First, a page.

While the matter was under discussion between the plaintiff and Allstate, the plaintiff pursued his tort actions against Ryan, SMM, Inc., and the lodge. The case against Ryan was settled for Ryan's automobile policy limit of $10,000. Also, in October, 1984, the plaintiff and SMM, Inc. (VIP Lounge), settled for $10,000, and in June, 1985, the case against the lodge was settled for another $10,000.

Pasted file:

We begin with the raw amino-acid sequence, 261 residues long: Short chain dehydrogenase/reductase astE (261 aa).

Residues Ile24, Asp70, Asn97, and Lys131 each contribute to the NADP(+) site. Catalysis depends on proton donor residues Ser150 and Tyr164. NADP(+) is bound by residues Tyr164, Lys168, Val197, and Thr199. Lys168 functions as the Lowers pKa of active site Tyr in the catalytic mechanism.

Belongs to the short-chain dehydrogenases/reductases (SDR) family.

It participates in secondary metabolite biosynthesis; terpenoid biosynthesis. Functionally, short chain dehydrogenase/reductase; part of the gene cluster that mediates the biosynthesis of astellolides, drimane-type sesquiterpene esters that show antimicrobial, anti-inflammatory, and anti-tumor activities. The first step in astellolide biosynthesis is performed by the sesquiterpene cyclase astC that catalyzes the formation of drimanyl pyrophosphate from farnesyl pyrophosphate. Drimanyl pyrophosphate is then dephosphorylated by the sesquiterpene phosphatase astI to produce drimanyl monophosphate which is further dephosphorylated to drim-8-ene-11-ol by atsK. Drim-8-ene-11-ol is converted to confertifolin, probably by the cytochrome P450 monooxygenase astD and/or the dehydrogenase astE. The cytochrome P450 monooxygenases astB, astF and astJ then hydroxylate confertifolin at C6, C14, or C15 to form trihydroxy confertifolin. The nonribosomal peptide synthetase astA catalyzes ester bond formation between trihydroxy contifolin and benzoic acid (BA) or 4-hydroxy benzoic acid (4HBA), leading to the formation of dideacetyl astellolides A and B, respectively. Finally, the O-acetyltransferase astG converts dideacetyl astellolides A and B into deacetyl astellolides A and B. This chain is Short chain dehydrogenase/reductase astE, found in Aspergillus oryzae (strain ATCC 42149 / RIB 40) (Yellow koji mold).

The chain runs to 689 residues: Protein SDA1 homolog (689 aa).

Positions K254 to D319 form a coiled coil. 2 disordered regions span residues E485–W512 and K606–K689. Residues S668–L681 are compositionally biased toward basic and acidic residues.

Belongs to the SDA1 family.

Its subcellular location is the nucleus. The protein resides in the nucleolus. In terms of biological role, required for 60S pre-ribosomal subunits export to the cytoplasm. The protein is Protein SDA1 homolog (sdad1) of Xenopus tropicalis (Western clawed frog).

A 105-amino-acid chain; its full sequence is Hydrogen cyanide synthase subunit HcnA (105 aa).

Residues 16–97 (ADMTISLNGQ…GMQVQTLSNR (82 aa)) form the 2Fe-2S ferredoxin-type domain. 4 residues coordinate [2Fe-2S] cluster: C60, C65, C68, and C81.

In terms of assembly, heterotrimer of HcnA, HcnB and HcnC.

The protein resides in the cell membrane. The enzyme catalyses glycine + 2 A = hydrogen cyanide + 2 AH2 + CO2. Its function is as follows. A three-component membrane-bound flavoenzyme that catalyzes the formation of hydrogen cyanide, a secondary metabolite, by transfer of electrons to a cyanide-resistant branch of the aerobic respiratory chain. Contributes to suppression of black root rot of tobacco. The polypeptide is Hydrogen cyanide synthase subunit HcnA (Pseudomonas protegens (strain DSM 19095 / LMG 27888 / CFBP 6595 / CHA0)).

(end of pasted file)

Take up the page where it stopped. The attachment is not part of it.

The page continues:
The parties were not in accord with respect to whether Allstate was entitled to be subrogated to the plaintiff's rights against the VIP Lounge and the lodge. However, soon after the accident, it had become apparent that the tort damages due the plaintiff from Ryan were far in excess of Ryan's $10,000 liability coverage plus $35,000. Thus, the policies' provision that Allstate would pay the balance of the damages up to the limits shown, required Allstate at that time to pay the full coverage of $35,000 to the plaintiff. Nothing in the policies excused Allstate's performance if the plaintiff were to decline to provide Allstate with a written agreement relative to subrogation rights. This is true even though, as we declare below, the policies entitled Allstate to subsequent reimbursement from the plaintiff's settlements with the VIP Lounge and the lodge. The fact that Allstate was entitled under the policies to subrogation rights does not suggest that Allstate was entitled to a separate agreement to that effect. The judge was correct, therefore, in concluding that Allstate violated the plaintiff's contract rights.